A piece well-worth the time to read, regardless of your ideology. I disagree with Dr. McWhorter’s characterization of anti-racism as religion (a critique made far more eloquently and convincingly by Dr. Glenn Loury) as overly simplistic. As the eldest child of immigrants who came to the U.S. from Jamaica in 1969, my chief objection to the piece is my parents’ generation being held up as examples that anti-black racism wasn’t sufficiently onerous to prevent their success. I see these examples held up often in conservative circles and they never seem to go beneath the surface.
McWhorter (and others) severely underestimate the degree to which having immigrant parents is an advantage–not just in terms of different expectations, worldview, and culture, but because of the absence of baggage tied to the country’s history. The mantra he blithely refers to in the beginning of that paragraph is one I only recall hearing once or twice in the 24 years I lived at home before moving out–and only in jest, not seriously. Black people whose parents and grandparents were born in the United States almost certainly remember a time when that mantra was also a lived experience. Interestingly enough, the very piece McWhorter links to says the following:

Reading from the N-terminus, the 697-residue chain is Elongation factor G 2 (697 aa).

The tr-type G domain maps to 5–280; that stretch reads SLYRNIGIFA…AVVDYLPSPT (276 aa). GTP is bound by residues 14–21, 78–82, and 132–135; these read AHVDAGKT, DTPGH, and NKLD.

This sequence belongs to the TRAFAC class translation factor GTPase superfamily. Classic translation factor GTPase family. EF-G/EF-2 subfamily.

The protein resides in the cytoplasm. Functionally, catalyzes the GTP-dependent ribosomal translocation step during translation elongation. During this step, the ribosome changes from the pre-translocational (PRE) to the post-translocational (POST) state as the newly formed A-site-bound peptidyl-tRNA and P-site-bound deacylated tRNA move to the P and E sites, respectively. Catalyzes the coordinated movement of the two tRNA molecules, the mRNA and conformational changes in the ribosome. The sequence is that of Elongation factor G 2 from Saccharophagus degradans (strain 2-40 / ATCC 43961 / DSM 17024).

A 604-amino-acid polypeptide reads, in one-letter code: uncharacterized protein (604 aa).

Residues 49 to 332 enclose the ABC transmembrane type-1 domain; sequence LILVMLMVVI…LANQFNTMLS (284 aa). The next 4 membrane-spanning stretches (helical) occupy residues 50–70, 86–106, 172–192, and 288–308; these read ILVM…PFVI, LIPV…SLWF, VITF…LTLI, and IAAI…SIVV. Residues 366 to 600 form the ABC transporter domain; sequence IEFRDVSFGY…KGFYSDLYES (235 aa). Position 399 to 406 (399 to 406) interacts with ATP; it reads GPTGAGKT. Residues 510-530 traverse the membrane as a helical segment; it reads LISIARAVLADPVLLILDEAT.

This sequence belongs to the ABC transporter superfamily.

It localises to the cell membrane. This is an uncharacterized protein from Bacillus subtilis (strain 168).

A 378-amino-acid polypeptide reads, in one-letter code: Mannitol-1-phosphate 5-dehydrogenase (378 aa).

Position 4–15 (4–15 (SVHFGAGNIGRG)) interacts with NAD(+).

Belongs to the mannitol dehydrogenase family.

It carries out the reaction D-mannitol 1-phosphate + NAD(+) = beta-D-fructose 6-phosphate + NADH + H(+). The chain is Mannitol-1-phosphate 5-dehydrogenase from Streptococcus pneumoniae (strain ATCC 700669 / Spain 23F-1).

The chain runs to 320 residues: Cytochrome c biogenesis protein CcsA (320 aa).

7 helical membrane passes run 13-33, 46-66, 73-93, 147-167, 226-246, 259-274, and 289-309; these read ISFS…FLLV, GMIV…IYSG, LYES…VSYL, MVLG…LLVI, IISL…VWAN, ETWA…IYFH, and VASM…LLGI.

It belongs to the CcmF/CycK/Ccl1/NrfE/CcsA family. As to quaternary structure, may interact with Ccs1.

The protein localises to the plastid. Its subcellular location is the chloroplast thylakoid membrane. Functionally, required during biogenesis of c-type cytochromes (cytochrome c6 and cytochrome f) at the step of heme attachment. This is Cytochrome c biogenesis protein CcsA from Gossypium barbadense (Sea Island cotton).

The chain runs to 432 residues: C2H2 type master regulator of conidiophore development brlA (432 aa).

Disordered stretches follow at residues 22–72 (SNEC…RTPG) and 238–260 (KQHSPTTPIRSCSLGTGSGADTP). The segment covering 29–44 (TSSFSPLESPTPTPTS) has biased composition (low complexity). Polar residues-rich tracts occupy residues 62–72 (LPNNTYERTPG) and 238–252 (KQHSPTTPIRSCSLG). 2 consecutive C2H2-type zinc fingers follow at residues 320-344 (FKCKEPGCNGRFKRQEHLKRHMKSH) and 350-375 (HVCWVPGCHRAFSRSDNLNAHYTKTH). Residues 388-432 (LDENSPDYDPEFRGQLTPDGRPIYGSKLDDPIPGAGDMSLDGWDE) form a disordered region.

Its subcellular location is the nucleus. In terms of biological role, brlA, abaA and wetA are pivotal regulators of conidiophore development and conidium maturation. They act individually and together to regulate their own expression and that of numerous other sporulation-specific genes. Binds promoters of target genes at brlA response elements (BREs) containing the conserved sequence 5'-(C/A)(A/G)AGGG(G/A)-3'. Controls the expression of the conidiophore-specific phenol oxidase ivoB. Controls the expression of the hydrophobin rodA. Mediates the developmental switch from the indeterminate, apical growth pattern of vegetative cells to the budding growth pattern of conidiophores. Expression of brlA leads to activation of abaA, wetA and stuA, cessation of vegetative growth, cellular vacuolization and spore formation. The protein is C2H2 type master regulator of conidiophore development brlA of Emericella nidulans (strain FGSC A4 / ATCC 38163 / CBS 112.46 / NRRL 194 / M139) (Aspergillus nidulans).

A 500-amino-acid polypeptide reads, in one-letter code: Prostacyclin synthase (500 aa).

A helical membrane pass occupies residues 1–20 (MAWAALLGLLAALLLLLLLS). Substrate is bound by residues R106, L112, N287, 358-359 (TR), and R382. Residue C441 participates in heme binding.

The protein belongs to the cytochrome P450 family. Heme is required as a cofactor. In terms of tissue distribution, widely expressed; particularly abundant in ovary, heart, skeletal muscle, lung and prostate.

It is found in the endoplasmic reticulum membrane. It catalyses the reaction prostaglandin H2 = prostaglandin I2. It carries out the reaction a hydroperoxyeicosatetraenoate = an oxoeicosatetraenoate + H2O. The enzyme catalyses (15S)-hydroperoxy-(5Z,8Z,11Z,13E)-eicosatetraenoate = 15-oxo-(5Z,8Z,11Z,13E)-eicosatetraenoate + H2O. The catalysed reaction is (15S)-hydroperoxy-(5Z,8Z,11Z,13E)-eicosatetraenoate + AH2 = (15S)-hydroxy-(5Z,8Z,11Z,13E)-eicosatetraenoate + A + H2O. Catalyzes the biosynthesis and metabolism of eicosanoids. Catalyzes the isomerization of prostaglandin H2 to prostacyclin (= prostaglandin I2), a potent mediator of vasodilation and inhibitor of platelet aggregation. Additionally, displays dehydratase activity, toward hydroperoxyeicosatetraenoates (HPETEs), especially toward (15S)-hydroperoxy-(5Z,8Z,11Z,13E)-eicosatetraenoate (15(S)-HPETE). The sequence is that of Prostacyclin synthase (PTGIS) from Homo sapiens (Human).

“While U.S. born blacks have had to battle generations of institutional racism, such as predatory lending, that has put them at a socioeconomic and psychological disadvantage that some immigrants have not experienced in this country.“
That shortcoming aside, McWhorter is making a good faith argument. His desire is for meaningful action on the part of progressives to improve the lives of black Americans. While I’m not a fan of the term “virtue signaling” (it’s a pejorative often found in the mouths of conservatives making bad-faith arguments), McWhorter is right in describing what one might call “performative activism” as a dead end.